Over the past twenty years, the section has succeeded beyond expectation. In fact, Science Times has become one of the newspaper's most popular weekly sections. Journalists and scientists respect it for reporting that is accurate, balanced, and informative. It has gained a loyal readership among the general public by providing science news articles that are educational, inspiring, and entertaining. In effect, it has made medical research accessible to the person without a working knowledge of science, allowing one to grasp the complexity of science and the extraordinary accomplishments of those leading efforts to understand human biology and conquer disease.
The enduring success of the Science Times can be attributed to a combination of vision, talent, hard work, and commitment. Deservedly, its writers and editors have won several Pulitzer Prizes. The section continues to serve as a benchmark of excellence for science coverage in other major newspapers and magazines. It has effectively challenged the mainstream media to enlarge their coverage of science, to be more serious in their reporting and to significantly improve the quality of their writing.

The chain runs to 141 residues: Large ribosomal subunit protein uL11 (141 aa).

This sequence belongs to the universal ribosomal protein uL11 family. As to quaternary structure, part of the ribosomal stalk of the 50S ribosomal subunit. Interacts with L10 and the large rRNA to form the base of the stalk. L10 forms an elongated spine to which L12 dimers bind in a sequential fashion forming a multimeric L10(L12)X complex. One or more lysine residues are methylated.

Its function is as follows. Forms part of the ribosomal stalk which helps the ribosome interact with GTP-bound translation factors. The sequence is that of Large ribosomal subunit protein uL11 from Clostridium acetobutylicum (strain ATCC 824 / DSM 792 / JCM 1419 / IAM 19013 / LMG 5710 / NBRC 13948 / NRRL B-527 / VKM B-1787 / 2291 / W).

While the Science Times is dedicated broadly to science, articles related to medical research and the health sciences are a constant. They range across all the medical sciences from the most fundamental research to breakthroughs in clinical applications and across all medically related disciplines. As a consequence, the public and its leaders are better educated about the process of medical research, areas of science progress, the role of public and private finding, and the meaning of biomedical research to human health.
This Lasker Award honors The New York Times, its editorial leadership, and its many reporters for its sustained, comprehensive and high-quality coverage of science, disease and human health that has led to greater public awareness and a deeper understanding of the medical sciences.
by Evelyn Strauss, Ph.D.